Over the last decades parametric active contours, commonly denoted as snakes, have emerged as an inevitable approach in image segmentation. Based on parametric contour models and application-specific energy functionals snakes provide an integrated framework for transforming object segmentation tasks into well-founded mathematical optimization problems solvable with established approaches.
Since the pioneering work of Kass and colleagues in 1988 introducing snakes for segmentation, numerous energies, improved optimization schemes, and extensions towards 3D have been proposed. Nevertheless, each new object segmentation problem again raises the question if snakes are capable of solving the problem and if so, which combination of energies to apply.
To support users in answering these basic questions, i.e. to assist them in assessing the suitability of snakes for their task, and to enable them to gain high-quality segmentation results with minimal overall effort, here we present our ImageJ plugin “SnakeOptimizer”. It features object segmentation with 2D snakes as proposed by Kass. A snake is represented as a set of discrete 2D points, and the optimization problem is solved by gradient descent techniques.
The plugin perfectly fits the needs of rapid-prototyping, but can also be adopted as integral part of productive image analysis pipelines easily. It ships with a collection of common energies like length and curvature penalizers, intensity- and gradient-based energies as well as the common Chan-Vese functional for region-based segmentation, which can all be combined freely. Furthermore it incorporates heuristics for snake resampling and eliminination of self-overlaps, various termination criteria, and implements image coordinate and intensity normalization. These aspects are often neglected in papers, however, play an important role for successful and robust object segmentation in practice.
The functional core of the SnakeOptimizer plugin is implemented as an operator in Alida (http://www.informatik.uni-halle.de/alida). Alida is a library defining image analysis procedures as a sequence of operators applied to data. By enforcing operators to extend a common super class and annotate their parameters Alida enables generic configuration and execution of operators, and provides an intuitive interface on the programming level. The SnakeOptimizer takes full advantage of these features, particularly the generic parameter handling renders the plugin to be easily extended with new energies. While other ImageJ plugins for snake segmentation often stick to a single energy functional without options for extension, the SnakeOptimizer allows to include new energies without modifying any line of code. Alida makes each new energy class that implements one of the snake energy interfaces and is properly annotated immediately available to the user, and provides comfortable means for parameter configuration.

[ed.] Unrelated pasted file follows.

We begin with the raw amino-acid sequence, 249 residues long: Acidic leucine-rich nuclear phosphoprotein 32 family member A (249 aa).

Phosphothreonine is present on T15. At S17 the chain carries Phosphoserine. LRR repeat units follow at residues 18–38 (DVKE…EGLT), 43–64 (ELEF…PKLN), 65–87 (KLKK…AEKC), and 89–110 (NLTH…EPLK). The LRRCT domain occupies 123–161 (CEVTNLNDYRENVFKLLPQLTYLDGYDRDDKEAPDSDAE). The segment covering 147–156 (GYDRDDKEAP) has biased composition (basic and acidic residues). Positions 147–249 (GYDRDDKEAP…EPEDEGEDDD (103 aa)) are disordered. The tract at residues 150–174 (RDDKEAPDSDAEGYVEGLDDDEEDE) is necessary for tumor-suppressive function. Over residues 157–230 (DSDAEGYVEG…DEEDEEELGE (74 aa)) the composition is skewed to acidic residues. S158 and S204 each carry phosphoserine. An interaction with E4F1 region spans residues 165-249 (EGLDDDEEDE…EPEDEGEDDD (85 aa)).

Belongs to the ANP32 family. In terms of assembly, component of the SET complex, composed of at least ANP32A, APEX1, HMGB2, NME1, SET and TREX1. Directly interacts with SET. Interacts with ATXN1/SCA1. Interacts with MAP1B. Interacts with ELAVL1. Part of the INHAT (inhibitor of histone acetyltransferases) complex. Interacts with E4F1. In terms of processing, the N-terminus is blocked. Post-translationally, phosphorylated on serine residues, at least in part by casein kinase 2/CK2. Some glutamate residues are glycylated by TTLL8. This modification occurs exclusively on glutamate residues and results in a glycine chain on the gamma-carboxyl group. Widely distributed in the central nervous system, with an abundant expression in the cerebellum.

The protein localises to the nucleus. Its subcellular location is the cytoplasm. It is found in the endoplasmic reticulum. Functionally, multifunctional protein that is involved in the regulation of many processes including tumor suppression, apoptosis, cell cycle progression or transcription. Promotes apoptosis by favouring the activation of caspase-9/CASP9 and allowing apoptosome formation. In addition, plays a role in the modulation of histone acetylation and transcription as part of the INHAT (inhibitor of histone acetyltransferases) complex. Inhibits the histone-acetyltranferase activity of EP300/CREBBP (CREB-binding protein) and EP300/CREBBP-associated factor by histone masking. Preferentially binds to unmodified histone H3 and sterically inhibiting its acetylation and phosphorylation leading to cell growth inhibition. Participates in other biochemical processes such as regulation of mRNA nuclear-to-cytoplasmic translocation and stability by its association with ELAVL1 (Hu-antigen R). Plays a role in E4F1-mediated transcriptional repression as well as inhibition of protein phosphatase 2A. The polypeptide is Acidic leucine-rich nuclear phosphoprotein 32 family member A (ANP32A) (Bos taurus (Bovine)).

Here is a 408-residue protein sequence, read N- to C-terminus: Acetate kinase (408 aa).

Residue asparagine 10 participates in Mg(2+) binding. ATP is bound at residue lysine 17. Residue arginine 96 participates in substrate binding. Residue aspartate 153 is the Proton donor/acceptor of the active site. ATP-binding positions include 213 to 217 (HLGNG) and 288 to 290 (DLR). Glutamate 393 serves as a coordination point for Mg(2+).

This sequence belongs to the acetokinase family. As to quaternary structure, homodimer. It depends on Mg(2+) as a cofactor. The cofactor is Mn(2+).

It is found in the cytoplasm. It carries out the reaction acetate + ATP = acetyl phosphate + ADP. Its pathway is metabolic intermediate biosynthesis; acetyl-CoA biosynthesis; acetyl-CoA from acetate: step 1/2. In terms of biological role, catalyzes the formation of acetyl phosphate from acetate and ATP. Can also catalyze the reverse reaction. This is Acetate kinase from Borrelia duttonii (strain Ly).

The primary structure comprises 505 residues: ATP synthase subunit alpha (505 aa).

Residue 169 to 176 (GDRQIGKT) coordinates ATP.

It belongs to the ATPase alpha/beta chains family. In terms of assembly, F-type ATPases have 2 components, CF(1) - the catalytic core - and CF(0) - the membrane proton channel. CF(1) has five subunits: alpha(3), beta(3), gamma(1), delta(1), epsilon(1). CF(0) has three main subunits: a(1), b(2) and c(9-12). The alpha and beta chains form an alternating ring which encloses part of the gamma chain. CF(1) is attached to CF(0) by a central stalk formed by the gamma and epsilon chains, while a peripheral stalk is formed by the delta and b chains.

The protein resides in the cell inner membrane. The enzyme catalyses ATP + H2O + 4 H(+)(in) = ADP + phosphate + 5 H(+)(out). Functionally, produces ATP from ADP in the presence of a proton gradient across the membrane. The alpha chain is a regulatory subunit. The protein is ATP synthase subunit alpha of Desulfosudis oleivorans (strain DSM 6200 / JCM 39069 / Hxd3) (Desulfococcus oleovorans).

The SnakeOptimizer plugin features a handy GUI, but its functionality can likewise be accessed via a command line tool. The GUI allows for live monitoring of the segmentation process and direct interaction in terms of pausing, resuming or executing the plugin step-wise. In addition, access to ImageJ's ROI manager is granted for importing selections as initial contours and exporting results for further use with other plugins. The SnakeOptimizer is continously improved, new energies are implemented, and enhanced optimization and normalization schemes are currently under investigation.
Image Segmentation, Active Contours, Snakes, ImageJ, Alida
Birgit Moeller received the Diploma in computer science from the University of Bielefeld, Germany, in 2001, and a PhD from the Martin Luther University Halle-Wittenberg, Germany, in 2005. Since 2002 she is working with the Pattern Recognition and Bioinformatics Group at the University Halle-Wittenberg. While earlier research was mainly dedicated to image registration, visual memories, and computer vision for human-machine interaction, currently her work is focused on the automatic analysis and interpretation of various kinds of biomedical image data, and on the development of software tools and libraries for data and image analysis.
Presenting author: Birgit Moeller
Organisation: Institute of Computer Science, Martin Luther University Halle-Wittenberg
co-authors: Danny Misiak